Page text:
Did Hot Topic (HOTT) forget that its target market -- the fickle teenager -- is always on the hunt for the next cool thing? Seems the Cailifornia-based retailer's bet on licensed gear from Stephenie Meyer's Twilight saga (complete with the seductive gaze of Edward Cullen, teen vampire) is failing to the lure swooning masses into buying more t-shirts, movie paraphernalia, even bandages (!) over the long haul.
Indeed, both comps and overall sales were down -- to the tune of 8.7 and 7.1 percent, respectively, and the company lowered guidance to a net loss of $0.03 to $0.04 per share, as compared to earnings per share of $0.03 last year. What's worse is that comps have been in steady decline since June 2009.
It's surprising for the company that made a name for itself back in the late '80s selling music merchandise (most notably band t-shirts) to mall shoppers. Exponential growth from 1996 on was squarely on the shoulders of savvy licensing deals on items from posters to action figures as well as of-the-moment belts, bags and shoes.
The problem with building a business model based on trends is that a runaway train of success can end in a screeching derailment based on the whims of 14-year-olds. And management needs to stay one step ahead in order to turn the merchandise mix fast if things aren't moving in the right direction. Though a third Twilight movie, will hit the big screen this summer, the retailer's analysts aren't counting on Eclipse to boost sales.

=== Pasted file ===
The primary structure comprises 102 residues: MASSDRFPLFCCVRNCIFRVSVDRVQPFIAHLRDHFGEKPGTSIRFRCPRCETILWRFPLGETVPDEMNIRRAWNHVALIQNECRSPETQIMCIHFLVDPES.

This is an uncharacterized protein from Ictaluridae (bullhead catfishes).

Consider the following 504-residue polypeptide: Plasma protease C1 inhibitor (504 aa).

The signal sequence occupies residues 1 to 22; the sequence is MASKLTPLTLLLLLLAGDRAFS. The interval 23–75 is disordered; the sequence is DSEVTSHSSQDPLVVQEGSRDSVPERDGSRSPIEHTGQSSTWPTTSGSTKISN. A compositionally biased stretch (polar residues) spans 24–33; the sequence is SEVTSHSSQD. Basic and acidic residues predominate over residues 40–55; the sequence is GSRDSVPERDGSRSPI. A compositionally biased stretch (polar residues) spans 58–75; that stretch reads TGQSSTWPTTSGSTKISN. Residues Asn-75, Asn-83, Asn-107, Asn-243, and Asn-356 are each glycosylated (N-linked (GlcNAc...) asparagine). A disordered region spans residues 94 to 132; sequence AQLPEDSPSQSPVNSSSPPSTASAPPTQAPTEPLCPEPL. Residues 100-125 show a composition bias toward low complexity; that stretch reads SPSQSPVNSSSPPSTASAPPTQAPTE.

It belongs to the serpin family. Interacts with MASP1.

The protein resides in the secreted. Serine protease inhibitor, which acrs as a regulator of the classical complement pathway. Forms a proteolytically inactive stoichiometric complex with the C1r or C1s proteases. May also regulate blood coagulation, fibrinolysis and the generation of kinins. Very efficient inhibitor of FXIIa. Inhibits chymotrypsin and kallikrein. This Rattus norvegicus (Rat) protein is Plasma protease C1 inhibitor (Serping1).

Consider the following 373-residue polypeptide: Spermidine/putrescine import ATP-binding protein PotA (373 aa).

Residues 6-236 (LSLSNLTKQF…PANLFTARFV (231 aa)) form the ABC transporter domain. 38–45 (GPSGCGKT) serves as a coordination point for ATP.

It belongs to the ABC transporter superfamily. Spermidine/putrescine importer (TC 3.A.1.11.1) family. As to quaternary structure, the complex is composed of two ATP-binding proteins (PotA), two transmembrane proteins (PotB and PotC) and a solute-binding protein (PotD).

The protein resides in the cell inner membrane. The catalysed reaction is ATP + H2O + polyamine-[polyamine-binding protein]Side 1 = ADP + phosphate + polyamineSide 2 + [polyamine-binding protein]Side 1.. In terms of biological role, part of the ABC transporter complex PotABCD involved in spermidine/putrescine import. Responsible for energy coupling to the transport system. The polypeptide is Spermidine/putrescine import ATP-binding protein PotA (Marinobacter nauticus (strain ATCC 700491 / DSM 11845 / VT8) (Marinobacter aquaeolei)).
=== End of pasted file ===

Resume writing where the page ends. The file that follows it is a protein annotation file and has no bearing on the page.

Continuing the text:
Perhaps team Hot Topic should have paid more attention to sales of Meyer's books. LagardÃ¨re (LGGDF), the parent company of the Hachette Book Group which publishes the Twilight series, knows book sales -- even those about vampires -- are not immortal. The publisher reported a decline due to "the expected erosion in Stephenie Meyer sales," which were a quarter of 2009's first-quarter figures. Sales for the most recent quarter were $551 million, a 6.5% drop from the previous year.
To make up for the negative hit, Hot Topic would do well to figure out an expansion strategy for its Torrid division. The retailer's 156 plus-size stores rang in with a 6.6 percent increase in net sales and comps up nearly 5 percent. Torrid's been a solid performer since its establishment in 2001for a variety of reasons. Not only do sizes go up to 28 (where not many other plus-size offerings go) and while styles are on trend, they don't lean towards the licensed goods that can make Hot Topic look outrÃ© -- or in the case of a $7 tin of "Edward" bandages -- downright ridiculous.
Image via Hottopic.com